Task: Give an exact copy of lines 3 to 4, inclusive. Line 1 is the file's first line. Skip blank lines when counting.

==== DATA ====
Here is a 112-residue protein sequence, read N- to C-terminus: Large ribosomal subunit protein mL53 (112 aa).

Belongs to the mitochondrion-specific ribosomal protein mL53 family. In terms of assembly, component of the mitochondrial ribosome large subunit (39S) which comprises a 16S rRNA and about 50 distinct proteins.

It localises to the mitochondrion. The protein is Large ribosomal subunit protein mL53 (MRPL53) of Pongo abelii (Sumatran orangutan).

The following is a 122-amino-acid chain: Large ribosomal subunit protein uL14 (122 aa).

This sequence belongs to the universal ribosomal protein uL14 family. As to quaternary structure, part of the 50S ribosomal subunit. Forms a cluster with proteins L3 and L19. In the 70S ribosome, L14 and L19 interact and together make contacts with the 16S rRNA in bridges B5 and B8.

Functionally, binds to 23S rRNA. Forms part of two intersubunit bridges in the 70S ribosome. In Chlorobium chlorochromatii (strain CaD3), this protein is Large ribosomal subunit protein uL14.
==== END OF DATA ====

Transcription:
It localises to the mitochondrion. The protein is Large ribosomal subunit protein mL53 (MRPL53) of Pongo abelii (Sumatran orangutan).

The following is a 122-amino-acid chain: Large ribosomal subunit protein uL14 (122 aa).